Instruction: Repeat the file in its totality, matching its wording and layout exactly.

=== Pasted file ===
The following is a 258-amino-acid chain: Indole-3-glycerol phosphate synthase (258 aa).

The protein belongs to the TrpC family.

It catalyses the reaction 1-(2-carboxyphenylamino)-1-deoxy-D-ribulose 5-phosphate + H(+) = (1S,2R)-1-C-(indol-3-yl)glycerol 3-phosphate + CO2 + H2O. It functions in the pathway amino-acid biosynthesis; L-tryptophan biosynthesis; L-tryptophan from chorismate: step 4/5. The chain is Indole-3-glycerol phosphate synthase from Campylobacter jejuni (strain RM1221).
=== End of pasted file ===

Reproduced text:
The following is a 258-amino-acid chain: Indole-3-glycerol phosphate synthase (258 aa).

The protein belongs to the TrpC family.

It catalyses the reaction 1-(2-carboxyphenylamino)-1-deoxy-D-ribulose 5-phosphate + H(+) = (1S,2R)-1-C-(indol-3-yl)glycerol 3-phosphate + CO2 + H2O. It functions in the pathway amino-acid biosynthesis; L-tryptophan biosynthesis; L-tryptophan from chorismate: step 4/5. The chain is Indole-3-glycerol phosphate synthase from Campylobacter jejuni (strain RM1221).